Lane v. Wilson

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Lane v. Wilson
Seal of the United States Supreme Court.svg
Argued March 3, 1939
Decided May 22, 1939
Full case name Lane v. Wilson et al.
Citations 307 U.S. 268 (more)
Court membership
Chief Justice
Charles E. Hughes
Associate Justices
James C. McReynolds · Pierce Butler
Harlan F. Stone · Owen J. Roberts
Hugo Black · Stanley F. Reed
Felix Frankfurter · William O. Douglas
Case opinions
Majority Frankfurter, joined by Hughes, Stone, Roberts, Black, Reed
Dissent McReynolds, Butler
Douglas took no part in the consideration or decision of the case.

Lane v. Wilson, 307 U.S. 268 (1939),[1] was a United States Supreme Court case that found a 12-day one-time voter registration window to be discriminatory for black citizens and repugnant to the Fifteenth Amendment.


In 1915, the Supreme Court of the United States held in Guinn v. United States that a grandfather clause to Oklahoma's literacy test for voting was unconstitutional, violating the Fifteenth Amendment. In response, the Oklahoma legislature passed a law giving citizens of the state a 12-day period, from April 30 to May 11, 1916, in which they were allowed to register to vote. Individuals who missed that registration period would be barred permanently from voting. But, a grandfather clause exempting citizens who had voted in 1914, that is, before Guinn, largely exempted white voters from the provisions of the narrow registration window.[2][3][4] In practice the registration period worked against black citizens.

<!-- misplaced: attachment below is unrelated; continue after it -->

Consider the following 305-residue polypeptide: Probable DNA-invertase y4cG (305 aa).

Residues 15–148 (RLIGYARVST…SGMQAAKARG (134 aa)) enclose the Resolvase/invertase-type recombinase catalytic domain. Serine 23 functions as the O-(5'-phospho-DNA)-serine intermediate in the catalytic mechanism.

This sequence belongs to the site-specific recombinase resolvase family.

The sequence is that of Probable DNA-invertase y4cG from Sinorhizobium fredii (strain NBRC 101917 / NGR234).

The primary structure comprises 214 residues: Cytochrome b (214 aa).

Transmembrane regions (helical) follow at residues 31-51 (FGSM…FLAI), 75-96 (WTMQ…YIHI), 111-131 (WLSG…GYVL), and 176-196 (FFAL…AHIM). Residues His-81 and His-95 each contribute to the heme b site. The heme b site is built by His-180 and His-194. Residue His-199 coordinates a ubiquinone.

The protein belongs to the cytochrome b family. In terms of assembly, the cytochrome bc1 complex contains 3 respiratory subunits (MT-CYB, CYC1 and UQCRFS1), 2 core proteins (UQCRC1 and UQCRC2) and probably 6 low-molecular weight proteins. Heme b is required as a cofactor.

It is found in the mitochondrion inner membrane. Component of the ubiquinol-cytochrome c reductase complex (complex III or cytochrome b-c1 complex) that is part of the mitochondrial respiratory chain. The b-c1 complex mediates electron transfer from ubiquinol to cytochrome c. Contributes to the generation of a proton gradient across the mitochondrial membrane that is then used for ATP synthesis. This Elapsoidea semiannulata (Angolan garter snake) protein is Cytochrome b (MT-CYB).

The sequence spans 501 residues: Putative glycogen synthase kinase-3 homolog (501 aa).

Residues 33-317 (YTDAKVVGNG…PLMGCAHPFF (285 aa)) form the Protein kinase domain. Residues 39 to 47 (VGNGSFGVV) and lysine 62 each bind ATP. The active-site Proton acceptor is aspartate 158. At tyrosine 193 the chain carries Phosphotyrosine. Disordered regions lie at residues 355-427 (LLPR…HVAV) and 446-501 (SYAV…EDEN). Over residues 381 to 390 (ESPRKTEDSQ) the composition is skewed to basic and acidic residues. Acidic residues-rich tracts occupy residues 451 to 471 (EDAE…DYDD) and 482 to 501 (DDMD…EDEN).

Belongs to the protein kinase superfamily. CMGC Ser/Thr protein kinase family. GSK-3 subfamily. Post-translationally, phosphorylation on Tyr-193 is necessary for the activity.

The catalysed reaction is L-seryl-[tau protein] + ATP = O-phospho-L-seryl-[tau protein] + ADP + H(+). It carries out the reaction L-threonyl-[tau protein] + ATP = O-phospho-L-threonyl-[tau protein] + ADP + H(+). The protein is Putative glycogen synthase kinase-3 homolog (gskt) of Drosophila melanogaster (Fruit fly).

Lane, a black citizen of Oklahoma, was banned from voting under Oklahoma's rules, and sued for $5,000 in damages, the district court found against him, and the Tenth Circuit Court of Appeals upheld the ruling of the district court. Lane appealed to the US Supreme Court.


Justice Frankfurter delivered the ruling of the court, holding that Oklahoma's registration window and grandfather clause violated the Fifteenth Amendment to the United States Constitution.[5]

See also[edit]


  1. ^ Full text of the decision courtesy of Google Scholar
  2. ^ Carp, Robert A; Stidham, Ronald; Manning, Kenneth L (2013-02-01). Judicial Process in America, 9th Edition. CQ Press. pp. 297–. ISBN 9781452226323. Retrieved 2 November 2014. 
  3. ^ Cortés, Carlos E. (2013-09-03). Multicultural America: A Multimedia Encyclopedia. SAGE Publications. pp. 986–. ISBN 9781452276267. Retrieved 2 November 2014. 
  4. ^ Pauley, Garth E. (2007). LBJ’s American Promise: The 1965 Voting Rights Address. Texas A&M University Press. pp. 33–. ISBN 9781585445813. Retrieved 2 November 2014. 
  5. ^ Baldino, Thomas Joseph; Kreider, Kyle L. (2010). Of the People, by the People, for the People: A Documentary Record of Voting Rights and Electoral Reform. ABC-CLIO. pp. 194–. ISBN 9780313385506. Retrieved 2 November 2014. 

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